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High blood pressure diet: The two popular drinks that can increase your hypertension risk

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High blood pressure, also known as hypertension, is often referred to as a “silent killer” due to its lack of immediate symptoms. However, if left untreated, high blood pressure can be a leading risk factor for stroke and heart attacks. Though the condition can develop for a number of reasons, dietary choices can be a key contributor.

However, people don’t need to just look at the types of food they are eating, but also what they are drinking.

Research has shown that people should cut back on sugary fizzy drinks and alcohol if they hope to reduce their risk of developing hypertension.

Limiting your intake of these beverages can also help to lower your blood pressure reading if you are already suffering from high blood pressure.

According to Liwei Chen, MD, PhD, an assistant professor of epidemiology at Louisiana State University Health Science School of Public Health in New Orleans: “Cutting back soda consumption will benefit your blood pressure.”

Ms Chen was involved in a 2010 study that concluded by halving their soda intake, participants saw a 1.8 point reduction in systolic blood pressure and a 1.1 point drop in diastolic pressure.

Although the weight loss experienced by participants in the trial helped in reducing blood pressure, cutting back on sweetened drinks also had “an independent effect on blood pressure levels”.

George Bakris, MD, a professor of medicine and director of the Hypertension Center at the University of Chicago Pritzker School of Medicine, states that uric acid also plays a role.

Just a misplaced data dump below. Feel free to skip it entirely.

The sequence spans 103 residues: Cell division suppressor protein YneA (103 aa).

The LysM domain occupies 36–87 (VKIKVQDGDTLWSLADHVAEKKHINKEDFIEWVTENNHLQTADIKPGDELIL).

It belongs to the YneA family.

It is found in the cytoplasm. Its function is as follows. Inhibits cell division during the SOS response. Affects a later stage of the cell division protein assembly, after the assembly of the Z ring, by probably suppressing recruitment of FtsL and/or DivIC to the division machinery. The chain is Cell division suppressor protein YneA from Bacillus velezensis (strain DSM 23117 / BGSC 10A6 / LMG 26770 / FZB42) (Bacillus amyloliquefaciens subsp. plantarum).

He said: “High fructose corn syrup increases uric acid levels, which has been shown to increase high blood pressure.

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“If you even reduce what you are taking in by 50 percent over time, you will see a benefit.”

Alcohol is also known to raise blood pressure and can contribute to a number of additional health problems.

Having more than three drinks in one sitting temporarily raises your blood pressure, but repeated binge drinking can lead to long-term increases.

According to MayoClinic: “Heavy drinkers who cut back to moderate drinking can lower their top number in a blood pressure reading (systolic pressure) by about 5.5 millimetres of mercury (mm Hg) and their bottom number (diastolic pressure) by about 4 mm Hg.”

If you have high blood pressure, avoid alcohol or drink alcohol only in moderation.

According to the NHS: “To keep health risks from alcohol to a low level if you drink most weeks, men and women are advised not to drink more than 14 units a week on a regular basis and spread your drinking over three or more days if you regularly drink as much as 14 units a week.”

People are advised to have several alcohol-free days each week.

The NHS adds: “14 units is equivalent to six pints of average-strength beer or 10 small glasses of lower-strength wine.”

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